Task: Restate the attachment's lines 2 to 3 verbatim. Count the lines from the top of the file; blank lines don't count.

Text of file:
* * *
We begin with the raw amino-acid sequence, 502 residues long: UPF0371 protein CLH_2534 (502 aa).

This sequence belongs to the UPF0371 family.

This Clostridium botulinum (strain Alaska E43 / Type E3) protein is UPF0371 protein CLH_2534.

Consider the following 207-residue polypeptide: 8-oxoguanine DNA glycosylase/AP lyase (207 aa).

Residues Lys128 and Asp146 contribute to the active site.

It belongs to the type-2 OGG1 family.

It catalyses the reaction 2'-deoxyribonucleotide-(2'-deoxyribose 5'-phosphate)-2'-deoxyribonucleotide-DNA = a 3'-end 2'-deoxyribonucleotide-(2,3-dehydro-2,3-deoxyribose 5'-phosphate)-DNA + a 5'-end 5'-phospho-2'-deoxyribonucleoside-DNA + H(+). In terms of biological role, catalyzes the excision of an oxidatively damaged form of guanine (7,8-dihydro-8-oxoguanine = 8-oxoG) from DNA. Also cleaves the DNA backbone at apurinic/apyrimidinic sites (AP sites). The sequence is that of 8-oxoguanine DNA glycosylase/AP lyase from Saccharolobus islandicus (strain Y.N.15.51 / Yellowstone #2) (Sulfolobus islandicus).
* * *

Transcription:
This sequence belongs to the UPF0371 family.

This Clostridium botulinum (strain Alaska E43 / Type E3) protein is UPF0371 protein CLH_2534.